This past Monday, the documentary “Dolores” took screen at the Metrograph in New York City.
The film tells the story of Dolores Huerta, a Latina-American who sacrificed so much of her life to fight for others. Huerta was a founder of National Farm Worker Association, an activist for the rights of latinos and other minority groups, as well as women’s rights. Her achievements have been wrongfully erased from history, many not even knowing her name. “Dolores” sets the record straight.
It seems that there is no better time to premiere this movie. Focusing on similar racial and discriminatory issues that exist today, Dolores Huerta’s cause for action is still as real today as it was in 1960s. Director Peter Bratt speaks on the irony, “We started the film four and a half years ago. We had no idea that the current administration would be in power right now, we had no idea what would be happening in Charlottesville, Virginia.”
Bratt tells us, “It’s almost like divine intervention that the film’s coming out now because everything that Dolores was fighting for back in the 60s and 70s and throughout the 80s, we thought it had changed but you come to find that it hasn’t changed all that much. We’re still fighting the same struggles.” Another slightly sardonic fact, “Dolores” premiered at Sundance Film Festival on Inauguration Day.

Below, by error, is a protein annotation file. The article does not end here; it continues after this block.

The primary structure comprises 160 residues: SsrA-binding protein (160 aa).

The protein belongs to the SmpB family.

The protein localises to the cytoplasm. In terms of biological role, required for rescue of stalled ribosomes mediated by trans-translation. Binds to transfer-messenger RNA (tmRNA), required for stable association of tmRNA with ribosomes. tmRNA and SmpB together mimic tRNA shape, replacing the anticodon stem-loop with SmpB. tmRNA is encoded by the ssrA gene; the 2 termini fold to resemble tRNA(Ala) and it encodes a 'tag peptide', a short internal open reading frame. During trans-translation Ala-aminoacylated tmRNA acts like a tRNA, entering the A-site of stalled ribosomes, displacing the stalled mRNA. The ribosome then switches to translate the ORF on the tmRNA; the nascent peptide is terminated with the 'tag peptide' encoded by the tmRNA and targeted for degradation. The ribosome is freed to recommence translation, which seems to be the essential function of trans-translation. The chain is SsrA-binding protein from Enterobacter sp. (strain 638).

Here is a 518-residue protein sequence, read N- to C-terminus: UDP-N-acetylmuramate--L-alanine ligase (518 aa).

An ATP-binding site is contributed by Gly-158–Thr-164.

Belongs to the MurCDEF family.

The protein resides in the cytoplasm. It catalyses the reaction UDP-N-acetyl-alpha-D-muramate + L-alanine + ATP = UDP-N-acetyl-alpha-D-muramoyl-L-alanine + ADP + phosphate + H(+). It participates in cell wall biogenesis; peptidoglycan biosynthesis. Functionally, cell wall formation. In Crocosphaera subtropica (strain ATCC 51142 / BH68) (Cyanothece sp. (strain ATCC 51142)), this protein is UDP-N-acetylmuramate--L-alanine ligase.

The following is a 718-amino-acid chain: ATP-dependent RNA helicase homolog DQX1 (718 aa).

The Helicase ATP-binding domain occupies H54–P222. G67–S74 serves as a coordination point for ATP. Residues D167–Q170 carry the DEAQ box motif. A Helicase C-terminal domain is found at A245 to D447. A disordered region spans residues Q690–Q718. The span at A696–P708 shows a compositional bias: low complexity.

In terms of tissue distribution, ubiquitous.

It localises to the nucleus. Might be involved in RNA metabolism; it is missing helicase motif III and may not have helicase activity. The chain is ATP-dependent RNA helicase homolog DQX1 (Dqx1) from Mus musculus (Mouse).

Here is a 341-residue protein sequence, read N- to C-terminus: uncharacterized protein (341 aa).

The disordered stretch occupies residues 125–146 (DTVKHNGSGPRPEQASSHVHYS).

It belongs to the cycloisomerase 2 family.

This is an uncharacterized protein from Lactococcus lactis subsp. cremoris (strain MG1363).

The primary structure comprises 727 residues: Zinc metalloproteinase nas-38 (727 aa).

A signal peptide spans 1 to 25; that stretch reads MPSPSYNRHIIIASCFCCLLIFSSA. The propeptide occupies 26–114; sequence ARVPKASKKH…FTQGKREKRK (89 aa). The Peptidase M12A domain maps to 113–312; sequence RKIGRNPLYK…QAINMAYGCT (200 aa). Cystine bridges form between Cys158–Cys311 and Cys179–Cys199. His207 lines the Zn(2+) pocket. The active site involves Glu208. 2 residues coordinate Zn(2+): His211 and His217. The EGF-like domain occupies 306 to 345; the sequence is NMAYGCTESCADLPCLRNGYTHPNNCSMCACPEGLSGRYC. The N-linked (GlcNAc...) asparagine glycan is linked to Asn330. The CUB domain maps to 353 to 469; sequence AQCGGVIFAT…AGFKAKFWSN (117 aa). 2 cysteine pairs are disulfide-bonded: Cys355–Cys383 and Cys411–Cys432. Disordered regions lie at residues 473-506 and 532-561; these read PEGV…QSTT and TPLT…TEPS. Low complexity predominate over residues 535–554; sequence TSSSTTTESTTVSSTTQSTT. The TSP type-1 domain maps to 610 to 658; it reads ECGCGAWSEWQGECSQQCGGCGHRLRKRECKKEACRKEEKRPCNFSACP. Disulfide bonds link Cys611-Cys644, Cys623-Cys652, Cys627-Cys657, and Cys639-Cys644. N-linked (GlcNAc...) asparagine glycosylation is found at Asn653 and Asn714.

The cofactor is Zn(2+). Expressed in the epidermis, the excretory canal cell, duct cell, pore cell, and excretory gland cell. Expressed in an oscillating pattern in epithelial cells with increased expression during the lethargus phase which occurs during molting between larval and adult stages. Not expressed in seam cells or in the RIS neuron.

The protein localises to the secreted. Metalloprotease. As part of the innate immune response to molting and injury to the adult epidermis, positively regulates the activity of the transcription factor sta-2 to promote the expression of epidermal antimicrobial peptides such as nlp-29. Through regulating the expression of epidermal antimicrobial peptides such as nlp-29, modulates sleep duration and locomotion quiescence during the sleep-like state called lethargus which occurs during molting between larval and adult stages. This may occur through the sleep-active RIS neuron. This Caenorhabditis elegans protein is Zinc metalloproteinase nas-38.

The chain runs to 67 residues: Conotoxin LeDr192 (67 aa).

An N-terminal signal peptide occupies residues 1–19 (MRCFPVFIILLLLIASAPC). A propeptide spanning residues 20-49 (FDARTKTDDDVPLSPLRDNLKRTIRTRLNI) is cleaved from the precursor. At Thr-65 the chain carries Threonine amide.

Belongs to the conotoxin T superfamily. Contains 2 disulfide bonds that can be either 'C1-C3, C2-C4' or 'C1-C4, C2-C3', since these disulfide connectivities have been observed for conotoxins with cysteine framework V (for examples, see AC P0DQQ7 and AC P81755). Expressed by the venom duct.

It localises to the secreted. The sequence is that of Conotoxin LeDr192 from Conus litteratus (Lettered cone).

Dolores herself understands the importance of her work, and the impact of this documentary. Huerta believes this film will help shed more light on racial issues, and hopes it will empower the Latino community. “I think that it will affirm a lot of the work that people are doing, especially the movement,” Huerta said. “But I think it will also bring them messages of why we are important and why we have to hang on to who we are and fight for our identity, and fight for our conditions and our culture, and that we need to be respected for who we are. And especially for young people. And not only for the Latinos, but also for us as women, and whatever culture we come from, we are important, who we are. Our color is important.”
It’s clear that Huerta’s work has inspired many, including long time friend and producer of the film, Carlos Santana. “She’s so incandescent, and just I feel very grateful, very honored to be of service to her in any capacity, at any time, any place, because I feel that she is a supreme architect of creating a future on this planet where we can finally see patriotism as prehistoric”, Santana said of Huerta. Bratt, also a past friend of Huerta’s, has praise as well for his subject. “I think Dolores’ emotional fortitude, and that fact that she’s been in the struggle for several decades, what we’re seeing right now, this ain’t nothing,” he said. She’s been there and back, so I think we could learn from her example.”
In a heartwarming display, Huerta ends the night with a reminder of how much passion still lives within her. Chanting “Who has the power? We have the power! What kind of power? People power!”, Huerta to this day makes sure she is heard, loud and clear.